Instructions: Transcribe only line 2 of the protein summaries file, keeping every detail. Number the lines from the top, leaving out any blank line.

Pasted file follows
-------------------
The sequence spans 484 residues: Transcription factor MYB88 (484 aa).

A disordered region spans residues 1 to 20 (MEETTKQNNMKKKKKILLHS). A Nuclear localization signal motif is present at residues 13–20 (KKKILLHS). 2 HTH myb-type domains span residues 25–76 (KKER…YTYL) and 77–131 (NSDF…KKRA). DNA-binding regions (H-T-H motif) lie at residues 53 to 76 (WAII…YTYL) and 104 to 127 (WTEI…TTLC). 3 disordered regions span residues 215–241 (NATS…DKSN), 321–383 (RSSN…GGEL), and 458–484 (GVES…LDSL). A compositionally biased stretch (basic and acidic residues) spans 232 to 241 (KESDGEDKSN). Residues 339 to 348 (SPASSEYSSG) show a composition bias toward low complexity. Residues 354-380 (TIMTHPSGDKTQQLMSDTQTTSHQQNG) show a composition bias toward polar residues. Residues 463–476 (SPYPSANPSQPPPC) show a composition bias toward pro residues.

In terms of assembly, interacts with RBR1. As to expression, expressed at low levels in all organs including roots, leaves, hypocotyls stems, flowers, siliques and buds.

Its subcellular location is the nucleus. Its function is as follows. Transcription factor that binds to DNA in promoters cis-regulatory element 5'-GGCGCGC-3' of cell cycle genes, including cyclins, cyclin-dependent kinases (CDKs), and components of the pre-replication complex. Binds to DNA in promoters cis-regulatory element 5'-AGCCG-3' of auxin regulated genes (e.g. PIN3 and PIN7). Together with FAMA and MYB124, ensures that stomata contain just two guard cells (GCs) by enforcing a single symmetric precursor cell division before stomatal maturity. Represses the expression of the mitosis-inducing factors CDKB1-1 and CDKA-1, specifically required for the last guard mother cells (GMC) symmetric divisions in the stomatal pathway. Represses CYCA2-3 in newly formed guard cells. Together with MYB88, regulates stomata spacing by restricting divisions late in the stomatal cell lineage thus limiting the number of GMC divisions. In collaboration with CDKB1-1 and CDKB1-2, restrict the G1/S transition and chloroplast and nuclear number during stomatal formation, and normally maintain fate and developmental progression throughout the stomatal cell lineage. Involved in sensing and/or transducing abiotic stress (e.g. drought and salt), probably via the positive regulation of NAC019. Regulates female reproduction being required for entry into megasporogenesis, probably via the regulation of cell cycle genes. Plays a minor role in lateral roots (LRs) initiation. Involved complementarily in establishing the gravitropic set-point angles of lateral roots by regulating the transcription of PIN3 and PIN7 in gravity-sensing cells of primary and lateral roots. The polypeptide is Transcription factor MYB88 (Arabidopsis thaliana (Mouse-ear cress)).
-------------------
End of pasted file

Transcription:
A disordered region spans residues 1 to 20 (MEETTKQNNMKKKKKILLHS). A Nuclear localization signal motif is present at residues 13–20 (KKKILLHS). 2 HTH myb-type domains span residues 25–76 (KKER…YTYL) and 77–131 (NSDF…KKRA). DNA-binding regions (H-T-H motif) lie at residues 53 to 76 (WAII…YTYL) and 104 to 127 (WTEI…TTLC). 3 disordered regions span residues 215–241 (NATS…DKSN), 321–383 (RSSN…GGEL), and 458–484 (GVES…LDSL). A compositionally biased stretch (basic and acidic residues) spans 232 to 241 (KESDGEDKSN). Residues 339 to 348 (SPASSEYSSG) show a composition bias toward low complexity. Residues 354-380 (TIMTHPSGDKTQQLMSDTQTTSHQQNG) show a composition bias toward polar residues. Residues 463–476 (SPYPSANPSQPPPC) show a composition bias toward pro residues.